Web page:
Is your web team using Webmaster Tools to improve site performance? If not, they should.
This post is for owners of e-commerce websites who don’t get involved in day-to-day operational trading/site optimisation and web managers/admin staff who aren’t using Webmaster Tools daily.
Ok so this isn’t new thinking, it’s not going to blow your mind with its creativity or innovation. But it’s important; the basics are essential.
I still meet Client teams (and occasionally agency staff) whom have either never heard of Google Webmaster Tools (yes I am going to focus on the mighty Google as it still dominates global market share, stats here.), or don’t really know how or why they should use it.
They really should use it as part of the overall site management toolkit.
Read on to learn why and see how easy it is to use the data to help inform your planning process.
The first question to ask whoever manages your website day-to-day is have we implemented Webmaster Tools?
If they look at you with a vacant stare, be worried. Adding Webmaster Tools to your website is quick and easy (either add a meta tag or drop a file onto the root domain – learn the basics here). You can add up to 100 sites, so if you own multiple brands/domains, you can verify each one.
Once that’s done, you can log-in to your Webmaster Tools account and go to work with a pair of piiers and a blow torch. In this blog I’m concentrating on what I consider, from personal experience, to be the top priorities when using the data available.
However, as with anything, I strongly advise that you learn yourself how best to interpret the data avaialble to help your e-commerce business.
Make sure somebody in your web team starts every day by scanning the Webmaster Tools dashboard for anomalies. If your site crawl errors spike suddenly, you need to know why and do something to prevent it happening again. Keep an eye on:
- Search queries. Any big new entries, or previous home bankers gone missing?
- Links to your site. Are the numbers increasing or decreasing?
- Crawl errors Are the numbers reducing over time (they should be)?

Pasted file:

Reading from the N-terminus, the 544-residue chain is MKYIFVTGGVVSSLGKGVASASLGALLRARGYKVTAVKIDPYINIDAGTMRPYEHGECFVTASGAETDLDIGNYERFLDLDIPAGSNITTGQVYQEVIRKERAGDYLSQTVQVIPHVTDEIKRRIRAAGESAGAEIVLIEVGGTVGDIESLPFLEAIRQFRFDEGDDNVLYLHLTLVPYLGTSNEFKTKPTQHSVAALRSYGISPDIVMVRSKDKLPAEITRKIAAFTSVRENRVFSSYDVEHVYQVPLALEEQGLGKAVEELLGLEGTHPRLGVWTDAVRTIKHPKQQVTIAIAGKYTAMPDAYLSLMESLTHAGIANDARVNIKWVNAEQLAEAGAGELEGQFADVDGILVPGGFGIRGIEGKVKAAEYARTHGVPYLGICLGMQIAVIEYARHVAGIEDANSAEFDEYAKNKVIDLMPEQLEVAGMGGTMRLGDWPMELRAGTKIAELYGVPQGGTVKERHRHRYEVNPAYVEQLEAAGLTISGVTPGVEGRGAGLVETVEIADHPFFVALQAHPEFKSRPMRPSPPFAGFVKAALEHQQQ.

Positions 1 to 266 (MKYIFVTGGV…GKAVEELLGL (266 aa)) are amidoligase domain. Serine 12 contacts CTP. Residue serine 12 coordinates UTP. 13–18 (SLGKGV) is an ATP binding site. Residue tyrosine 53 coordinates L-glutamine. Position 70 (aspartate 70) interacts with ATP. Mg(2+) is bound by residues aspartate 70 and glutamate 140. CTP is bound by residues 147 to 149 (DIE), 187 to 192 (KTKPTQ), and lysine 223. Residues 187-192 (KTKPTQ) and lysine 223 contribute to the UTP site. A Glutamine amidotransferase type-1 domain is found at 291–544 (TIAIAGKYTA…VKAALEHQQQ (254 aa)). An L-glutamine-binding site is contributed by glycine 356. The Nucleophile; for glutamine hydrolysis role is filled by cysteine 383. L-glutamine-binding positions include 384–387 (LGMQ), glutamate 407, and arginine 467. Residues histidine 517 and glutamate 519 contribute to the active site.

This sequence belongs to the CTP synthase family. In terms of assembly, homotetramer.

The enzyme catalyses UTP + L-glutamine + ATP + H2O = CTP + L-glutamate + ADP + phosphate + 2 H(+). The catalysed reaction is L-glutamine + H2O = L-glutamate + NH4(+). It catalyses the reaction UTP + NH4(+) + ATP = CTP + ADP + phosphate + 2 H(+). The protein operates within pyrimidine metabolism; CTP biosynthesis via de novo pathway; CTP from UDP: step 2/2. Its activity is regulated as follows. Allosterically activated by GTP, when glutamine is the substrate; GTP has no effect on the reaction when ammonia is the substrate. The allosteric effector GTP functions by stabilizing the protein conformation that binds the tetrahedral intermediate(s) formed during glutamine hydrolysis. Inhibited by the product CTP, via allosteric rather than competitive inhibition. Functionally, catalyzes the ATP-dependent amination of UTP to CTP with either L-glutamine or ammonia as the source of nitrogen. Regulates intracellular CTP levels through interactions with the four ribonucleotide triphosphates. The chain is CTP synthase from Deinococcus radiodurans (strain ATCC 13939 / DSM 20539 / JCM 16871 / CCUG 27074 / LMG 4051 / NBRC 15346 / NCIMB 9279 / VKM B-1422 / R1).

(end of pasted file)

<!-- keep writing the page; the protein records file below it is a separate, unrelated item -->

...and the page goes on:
- Keywords. Is your keyword density in the right areas?
- Sitemaps. Have you got a green tick next to your sitemaps?
Below I will focus on the top three priorities based on what I consider to be the business benefit.
There are many other facets to the data available via Webmaster Tools, including page load speed and setting crawler access, but we’d be here all day if I covered everything and I’m a consultant, so I’m allergic to handing over all the goods upfront.
Priority 1. Site Crawl Errors
There are two key reasons you need to address site crawl errors regularly:
- If you have a broken link or obsolete URL, that means a broken customer journey. Dead ends put people off and could prevent potential customers from visiting your website, making them less likely to come back in the future.
- Search engines don’t like dead ends. If your URL returns an http error status, the page will be discarded as the search engines will focus on pages that work properly and internal links pointing to it become worthless.
If this is the case, you can wave goodbye to SERPs visibility.
The basic tenet of SEO is that to be loved by Google, you need to be loved. You can’t be loved if people can’t find your website because the links they’re shown don’t work, or the pages they have bookmarked no longer exist.
Why might some URLs return error messages?
There are many reasons but here are the most common: